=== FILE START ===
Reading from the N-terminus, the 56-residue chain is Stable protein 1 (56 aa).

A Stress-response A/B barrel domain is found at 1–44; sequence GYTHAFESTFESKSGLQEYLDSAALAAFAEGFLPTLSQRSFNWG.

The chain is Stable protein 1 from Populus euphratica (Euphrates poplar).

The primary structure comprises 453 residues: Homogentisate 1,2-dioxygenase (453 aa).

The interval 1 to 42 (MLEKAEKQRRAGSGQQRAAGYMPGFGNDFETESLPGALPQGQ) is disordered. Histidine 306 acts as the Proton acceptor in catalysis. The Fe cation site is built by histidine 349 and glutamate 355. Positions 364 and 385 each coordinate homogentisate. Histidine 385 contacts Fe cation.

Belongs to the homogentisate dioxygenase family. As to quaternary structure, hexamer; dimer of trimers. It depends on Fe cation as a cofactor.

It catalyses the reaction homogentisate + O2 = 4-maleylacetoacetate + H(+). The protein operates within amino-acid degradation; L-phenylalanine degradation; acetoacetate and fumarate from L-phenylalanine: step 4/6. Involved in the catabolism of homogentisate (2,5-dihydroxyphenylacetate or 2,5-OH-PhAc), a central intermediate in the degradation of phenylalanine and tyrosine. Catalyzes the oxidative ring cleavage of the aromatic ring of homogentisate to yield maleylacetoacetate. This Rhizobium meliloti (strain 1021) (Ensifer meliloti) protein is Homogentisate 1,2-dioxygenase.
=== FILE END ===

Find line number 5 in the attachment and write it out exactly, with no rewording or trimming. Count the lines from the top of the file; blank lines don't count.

The interval 1 to 42 (MLEKAEKQRRAGSGQQRAAGYMPGFGNDFETESLPGALPQGQ) is disordered. Histidine 306 acts as the Proton acceptor in catalysis. The Fe cation site is built by histidine 349 and glutamate 355. Positions 364 and 385 each coordinate homogentisate. Histidine 385 contacts Fe cation.